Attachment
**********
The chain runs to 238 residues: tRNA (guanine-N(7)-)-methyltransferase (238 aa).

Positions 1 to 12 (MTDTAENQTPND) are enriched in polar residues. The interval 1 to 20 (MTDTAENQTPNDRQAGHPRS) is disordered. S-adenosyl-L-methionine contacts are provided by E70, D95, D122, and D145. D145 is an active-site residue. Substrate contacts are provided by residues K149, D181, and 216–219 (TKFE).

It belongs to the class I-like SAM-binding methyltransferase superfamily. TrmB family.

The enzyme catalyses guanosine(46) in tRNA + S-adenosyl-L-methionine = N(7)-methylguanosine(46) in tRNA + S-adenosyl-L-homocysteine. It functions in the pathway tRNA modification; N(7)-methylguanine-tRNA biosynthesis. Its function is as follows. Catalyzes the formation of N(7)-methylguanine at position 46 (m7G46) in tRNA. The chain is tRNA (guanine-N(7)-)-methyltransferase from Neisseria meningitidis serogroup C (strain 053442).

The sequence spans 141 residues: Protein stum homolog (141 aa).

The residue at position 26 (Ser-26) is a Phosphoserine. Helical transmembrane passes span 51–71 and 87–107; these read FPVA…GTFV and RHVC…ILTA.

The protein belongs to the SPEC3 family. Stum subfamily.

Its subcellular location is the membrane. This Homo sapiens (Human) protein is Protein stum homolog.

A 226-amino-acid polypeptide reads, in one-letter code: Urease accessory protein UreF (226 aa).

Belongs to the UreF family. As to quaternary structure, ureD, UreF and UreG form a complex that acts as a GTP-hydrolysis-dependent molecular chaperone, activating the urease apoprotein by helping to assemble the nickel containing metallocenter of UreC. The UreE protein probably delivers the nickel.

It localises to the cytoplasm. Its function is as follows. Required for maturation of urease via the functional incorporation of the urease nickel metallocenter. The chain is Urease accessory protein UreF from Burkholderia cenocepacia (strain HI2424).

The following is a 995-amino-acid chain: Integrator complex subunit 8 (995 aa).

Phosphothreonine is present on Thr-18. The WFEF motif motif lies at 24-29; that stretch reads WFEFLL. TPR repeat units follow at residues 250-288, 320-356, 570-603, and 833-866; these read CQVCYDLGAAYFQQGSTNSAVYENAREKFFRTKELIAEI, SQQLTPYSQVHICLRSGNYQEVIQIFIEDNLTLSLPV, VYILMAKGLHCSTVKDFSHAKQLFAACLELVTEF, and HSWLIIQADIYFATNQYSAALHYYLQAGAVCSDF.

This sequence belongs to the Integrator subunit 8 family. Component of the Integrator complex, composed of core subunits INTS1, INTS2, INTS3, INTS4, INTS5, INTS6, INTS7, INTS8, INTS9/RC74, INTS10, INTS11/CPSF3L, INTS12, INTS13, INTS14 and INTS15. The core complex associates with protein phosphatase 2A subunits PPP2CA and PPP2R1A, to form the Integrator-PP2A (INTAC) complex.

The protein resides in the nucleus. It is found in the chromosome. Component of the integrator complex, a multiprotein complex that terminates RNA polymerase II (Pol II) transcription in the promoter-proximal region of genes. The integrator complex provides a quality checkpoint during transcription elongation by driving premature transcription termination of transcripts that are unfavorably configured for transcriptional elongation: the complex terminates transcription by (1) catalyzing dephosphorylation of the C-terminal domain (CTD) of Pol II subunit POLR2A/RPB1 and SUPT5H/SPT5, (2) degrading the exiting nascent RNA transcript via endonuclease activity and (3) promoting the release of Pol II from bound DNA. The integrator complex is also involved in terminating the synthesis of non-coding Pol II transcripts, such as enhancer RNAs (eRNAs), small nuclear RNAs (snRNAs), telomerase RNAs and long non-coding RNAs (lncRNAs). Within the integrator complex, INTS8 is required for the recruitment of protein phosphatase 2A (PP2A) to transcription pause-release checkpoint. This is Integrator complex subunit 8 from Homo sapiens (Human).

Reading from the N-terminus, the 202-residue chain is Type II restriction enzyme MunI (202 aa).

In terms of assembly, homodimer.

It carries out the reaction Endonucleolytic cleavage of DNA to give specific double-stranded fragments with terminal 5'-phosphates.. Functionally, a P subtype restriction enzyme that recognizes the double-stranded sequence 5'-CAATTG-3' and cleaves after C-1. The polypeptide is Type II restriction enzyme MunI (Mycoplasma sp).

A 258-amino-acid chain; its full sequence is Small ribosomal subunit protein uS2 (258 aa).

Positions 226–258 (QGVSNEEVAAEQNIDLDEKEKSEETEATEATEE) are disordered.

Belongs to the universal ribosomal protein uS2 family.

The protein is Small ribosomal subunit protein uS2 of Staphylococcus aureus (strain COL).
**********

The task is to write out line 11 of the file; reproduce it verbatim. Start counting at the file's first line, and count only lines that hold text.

It localises to the cytoplasm. Its function is as follows. Required for maturation of urease via the functional incorporation of the urease nickel metallocenter. The chain is Urease accessory protein UreF from Burkholderia cenocepacia (strain HI2424).